��THE POPULAR SCIENCE MONTHLY.
��"W. A. Rogers, its builder, witli which a millionth of an inch can be easily meas- ured, and with careful adjustment even one twenty-millionth of an inch. In ])rinfiple the aiiparatus is an ai)plication of Prof. A. A. Michelson's interferential refraotometer, the interference of light- waves from mirrors attached to a standard and to a compared metallic bar enabling the observer to determine minute movements with a precision hitherto impossible.
An inquiry into the properties of paraldehyde and metaldehyde by Profs. W. R. Orndorflf and John White illus- trated the inferences whereby the chem- ist is able to body forth the respective positions in a molecule of the atoms which compose it. In the Anthropo- logical Section the songs of sequence of the Navajoes were rendered by a phono- graph, an instrument which promises to be as indispensable as the camera to the serious traveler. A discussion of the most animated kind took place in this section between Rev. G. F. Wright and Mr. W J McGee on certain evidences adduced by the former of preglacial man, Mr. McGee maintaining that the evidence was merely probable and not conclusive.
OUR NEW INDEX.
Half a century ago science was an affair of a ^ew individuals, and a labora- tory of any kind was to most people only a curiosity. The man who devot- ed himself to the study of Nature was looked upon as a visionary having nei- ther place nor function among the con- tributors to human welfare; scientific methods in the arts were rarely heard of; natural knowledge had no part or place in education; and, besides an oc- casional learned treatise, two or three technical periodicals met all the needs of scientific publication.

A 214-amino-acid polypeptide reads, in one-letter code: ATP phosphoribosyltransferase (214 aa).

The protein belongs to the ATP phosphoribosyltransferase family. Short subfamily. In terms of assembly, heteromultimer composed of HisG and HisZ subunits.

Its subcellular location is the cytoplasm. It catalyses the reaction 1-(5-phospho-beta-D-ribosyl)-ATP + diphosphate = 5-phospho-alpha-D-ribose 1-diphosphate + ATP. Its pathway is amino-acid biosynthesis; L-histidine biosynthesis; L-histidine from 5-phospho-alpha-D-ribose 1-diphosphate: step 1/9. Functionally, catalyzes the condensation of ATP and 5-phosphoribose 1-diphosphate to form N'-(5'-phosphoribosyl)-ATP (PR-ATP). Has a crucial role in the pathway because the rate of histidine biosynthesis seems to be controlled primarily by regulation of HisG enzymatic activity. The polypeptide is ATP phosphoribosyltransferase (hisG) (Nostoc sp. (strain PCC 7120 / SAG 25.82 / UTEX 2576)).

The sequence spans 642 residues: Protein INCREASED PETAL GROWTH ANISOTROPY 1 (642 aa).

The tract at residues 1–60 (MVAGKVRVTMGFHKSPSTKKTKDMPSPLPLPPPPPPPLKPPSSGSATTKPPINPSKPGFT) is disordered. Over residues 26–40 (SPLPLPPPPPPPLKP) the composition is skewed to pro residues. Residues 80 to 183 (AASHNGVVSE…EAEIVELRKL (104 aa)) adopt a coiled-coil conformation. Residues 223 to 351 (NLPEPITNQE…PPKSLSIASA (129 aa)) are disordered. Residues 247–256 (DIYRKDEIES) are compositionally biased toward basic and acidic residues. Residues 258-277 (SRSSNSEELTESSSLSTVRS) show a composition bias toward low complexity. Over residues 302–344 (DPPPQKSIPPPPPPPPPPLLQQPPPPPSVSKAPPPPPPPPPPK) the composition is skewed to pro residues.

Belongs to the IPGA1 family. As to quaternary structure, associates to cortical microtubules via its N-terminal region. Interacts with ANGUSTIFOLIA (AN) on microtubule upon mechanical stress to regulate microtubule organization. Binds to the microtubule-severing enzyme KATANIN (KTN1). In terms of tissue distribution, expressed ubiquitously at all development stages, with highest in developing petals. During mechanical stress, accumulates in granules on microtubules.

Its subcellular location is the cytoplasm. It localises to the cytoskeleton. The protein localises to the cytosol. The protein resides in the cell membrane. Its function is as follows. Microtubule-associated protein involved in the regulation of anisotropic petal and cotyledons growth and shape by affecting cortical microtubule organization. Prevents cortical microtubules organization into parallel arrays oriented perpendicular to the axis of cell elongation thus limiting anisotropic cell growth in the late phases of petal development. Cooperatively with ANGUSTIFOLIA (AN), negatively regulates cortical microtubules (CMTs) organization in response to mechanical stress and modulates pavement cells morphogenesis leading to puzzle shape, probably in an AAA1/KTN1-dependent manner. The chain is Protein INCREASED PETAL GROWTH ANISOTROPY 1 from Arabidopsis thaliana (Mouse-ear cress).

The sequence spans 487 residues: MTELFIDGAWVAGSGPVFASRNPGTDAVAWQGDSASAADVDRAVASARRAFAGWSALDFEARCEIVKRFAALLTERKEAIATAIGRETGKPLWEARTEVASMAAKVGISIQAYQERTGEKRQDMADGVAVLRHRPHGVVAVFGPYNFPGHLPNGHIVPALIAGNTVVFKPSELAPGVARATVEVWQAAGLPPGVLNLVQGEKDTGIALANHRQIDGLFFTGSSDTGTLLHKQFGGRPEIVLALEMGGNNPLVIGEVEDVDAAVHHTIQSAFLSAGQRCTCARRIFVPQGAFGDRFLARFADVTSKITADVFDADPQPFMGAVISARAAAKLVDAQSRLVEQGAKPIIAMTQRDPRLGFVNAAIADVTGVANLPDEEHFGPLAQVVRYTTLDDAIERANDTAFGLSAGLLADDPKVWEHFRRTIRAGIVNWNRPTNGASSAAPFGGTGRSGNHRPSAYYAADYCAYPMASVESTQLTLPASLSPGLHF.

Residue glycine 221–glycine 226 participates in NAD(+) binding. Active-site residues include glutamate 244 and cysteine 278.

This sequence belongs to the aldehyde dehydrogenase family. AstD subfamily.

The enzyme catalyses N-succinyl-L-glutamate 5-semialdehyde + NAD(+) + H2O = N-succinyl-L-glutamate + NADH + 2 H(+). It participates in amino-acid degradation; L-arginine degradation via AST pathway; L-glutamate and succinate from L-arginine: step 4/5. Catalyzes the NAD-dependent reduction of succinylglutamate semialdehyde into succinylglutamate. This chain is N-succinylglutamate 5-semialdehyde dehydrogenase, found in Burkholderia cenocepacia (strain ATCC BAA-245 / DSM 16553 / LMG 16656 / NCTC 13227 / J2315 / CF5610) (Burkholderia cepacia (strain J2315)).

But all this has now been changed. The last half of the nineteenth century will long be memorable as the period during which science achieved a promi-
��nent if not a leading place in nearly every department of human activity. The wonderful advance of discovery, closely followed as it has been by numerous practical applications, has wrought a revolution in many fields, until in the arts, in commerce, in edu- cation, and even in the professions, science may justly claim to exercise a controlling influence.
W^ith all this there has come an enor- mous increase in the volume of scientific literature. Scores of scientific periodi- cals are engaged in the work of dissemi- nating the results of investigation and books by the hundred are published every year in which the methods and conclusions of science are given more permanent record. The accuumlation of material from this ceaseless and ever- increasing activity is already so great that ready means of access to it be- comes an urgent need of the hour.
But it is only with a subdivision of this great body of knowledge that we are here specially concerned. In the early days of the scientific awakening just alluded to, it was only natural that the results obtained by workers in sci- ence should for the most part remain the possession of the student and in- vestigator. That science, however, had a message for the people was not long in being perceived. Side by side with its many important industrial applica- tions there had grown up a vast body of scientific knowledge only needing suitable interpretation to make it avail- able for the masses. Under the stimu- lus supplied by a few enthusiastic public teachers there gradually arose a demand for this new kind of knowledge that would brook no refusal. In obedience to this desire of the public we have seen issuing from the press during the last twenty-five or thirty years a steadi- ly growing stream of popular scientific literature embodying the ablest thought of the time, and much of it the direct product of our most distinguished scien- tific men.